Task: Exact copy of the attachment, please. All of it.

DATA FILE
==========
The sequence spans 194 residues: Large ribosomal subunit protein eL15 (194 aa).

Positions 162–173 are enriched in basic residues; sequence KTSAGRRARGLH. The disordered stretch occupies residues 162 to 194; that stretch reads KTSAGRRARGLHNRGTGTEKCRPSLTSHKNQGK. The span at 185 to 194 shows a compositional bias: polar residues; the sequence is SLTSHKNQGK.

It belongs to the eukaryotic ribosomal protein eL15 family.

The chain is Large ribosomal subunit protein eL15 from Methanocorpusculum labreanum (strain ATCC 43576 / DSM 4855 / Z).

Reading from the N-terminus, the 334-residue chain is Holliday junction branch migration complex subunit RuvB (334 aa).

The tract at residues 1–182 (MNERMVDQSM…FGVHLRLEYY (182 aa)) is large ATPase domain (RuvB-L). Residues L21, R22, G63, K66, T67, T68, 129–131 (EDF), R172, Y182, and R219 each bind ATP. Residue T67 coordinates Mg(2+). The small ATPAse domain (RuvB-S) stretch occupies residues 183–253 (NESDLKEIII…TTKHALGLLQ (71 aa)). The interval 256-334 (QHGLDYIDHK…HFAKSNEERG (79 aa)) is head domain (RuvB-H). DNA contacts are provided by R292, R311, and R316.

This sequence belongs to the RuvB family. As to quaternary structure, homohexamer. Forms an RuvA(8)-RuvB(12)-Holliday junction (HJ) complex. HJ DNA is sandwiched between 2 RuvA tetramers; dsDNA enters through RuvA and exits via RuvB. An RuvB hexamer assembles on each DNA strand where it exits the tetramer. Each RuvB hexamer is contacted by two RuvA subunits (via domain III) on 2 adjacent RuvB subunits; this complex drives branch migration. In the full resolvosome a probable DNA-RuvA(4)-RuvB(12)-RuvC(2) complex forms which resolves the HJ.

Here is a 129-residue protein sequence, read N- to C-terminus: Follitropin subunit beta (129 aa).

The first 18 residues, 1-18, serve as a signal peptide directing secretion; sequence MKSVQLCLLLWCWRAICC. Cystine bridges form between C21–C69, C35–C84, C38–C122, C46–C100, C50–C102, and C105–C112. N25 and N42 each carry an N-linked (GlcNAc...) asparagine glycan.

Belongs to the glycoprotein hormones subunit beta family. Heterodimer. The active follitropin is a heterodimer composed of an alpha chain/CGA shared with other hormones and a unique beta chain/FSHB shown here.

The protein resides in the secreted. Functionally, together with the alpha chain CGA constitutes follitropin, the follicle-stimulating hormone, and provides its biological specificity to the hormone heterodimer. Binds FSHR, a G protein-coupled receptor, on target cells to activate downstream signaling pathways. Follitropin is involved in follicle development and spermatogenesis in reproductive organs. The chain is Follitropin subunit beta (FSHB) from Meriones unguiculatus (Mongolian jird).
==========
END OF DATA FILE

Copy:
The sequence spans 194 residues: Large ribosomal subunit protein eL15 (194 aa).

Positions 162–173 are enriched in basic residues; sequence KTSAGRRARGLH. The disordered stretch occupies residues 162 to 194; that stretch reads KTSAGRRARGLHNRGTGTEKCRPSLTSHKNQGK. The span at 185 to 194 shows a compositional bias: polar residues; the sequence is SLTSHKNQGK.

It belongs to the eukaryotic ribosomal protein eL15 family.

The chain is Large ribosomal subunit protein eL15 from Methanocorpusculum labreanum (strain ATCC 43576 / DSM 4855 / Z).

Reading from the N-terminus, the 334-residue chain is Holliday junction branch migration complex subunit RuvB (334 aa).

The tract at residues 1–182 (MNERMVDQSM…FGVHLRLEYY (182 aa)) is large ATPase domain (RuvB-L). Residues L21, R22, G63, K66, T67, T68, 129–131 (EDF), R172, Y182, and R219 each bind ATP. Residue T67 coordinates Mg(2+). The small ATPAse domain (RuvB-S) stretch occupies residues 183–253 (NESDLKEIII…TTKHALGLLQ (71 aa)). The interval 256-334 (QHGLDYIDHK…HFAKSNEERG (79 aa)) is head domain (RuvB-H). DNA contacts are provided by R292, R311, and R316.

This sequence belongs to the RuvB family. As to quaternary structure, homohexamer. Forms an RuvA(8)-RuvB(12)-Holliday junction (HJ) complex. HJ DNA is sandwiched between 2 RuvA tetramers; dsDNA enters through RuvA and exits via RuvB. An RuvB hexamer assembles on each DNA strand where it exits the tetramer. Each RuvB hexamer is contacted by two RuvA subunits (via domain III) on 2 adjacent RuvB subunits; this complex drives branch migration. In the full resolvosome a probable DNA-RuvA(4)-RuvB(12)-RuvC(2) complex forms which resolves the HJ.

Here is a 129-residue protein sequence, read N- to C-terminus: Follitropin subunit beta (129 aa).

The first 18 residues, 1-18, serve as a signal peptide directing secretion; sequence MKSVQLCLLLWCWRAICC. Cystine bridges form between C21–C69, C35–C84, C38–C122, C46–C100, C50–C102, and C105–C112. N25 and N42 each carry an N-linked (GlcNAc...) asparagine glycan.

Belongs to the glycoprotein hormones subunit beta family. Heterodimer. The active follitropin is a heterodimer composed of an alpha chain/CGA shared with other hormones and a unique beta chain/FSHB shown here.

The protein resides in the secreted. Functionally, together with the alpha chain CGA constitutes follitropin, the follicle-stimulating hormone, and provides its biological specificity to the hormone heterodimer. Binds FSHR, a G protein-coupled receptor, on target cells to activate downstream signaling pathways. Follitropin is involved in follicle development and spermatogenesis in reproductive organs. The chain is Follitropin subunit beta (FSHB) from Meriones unguiculatus (Mongolian jird).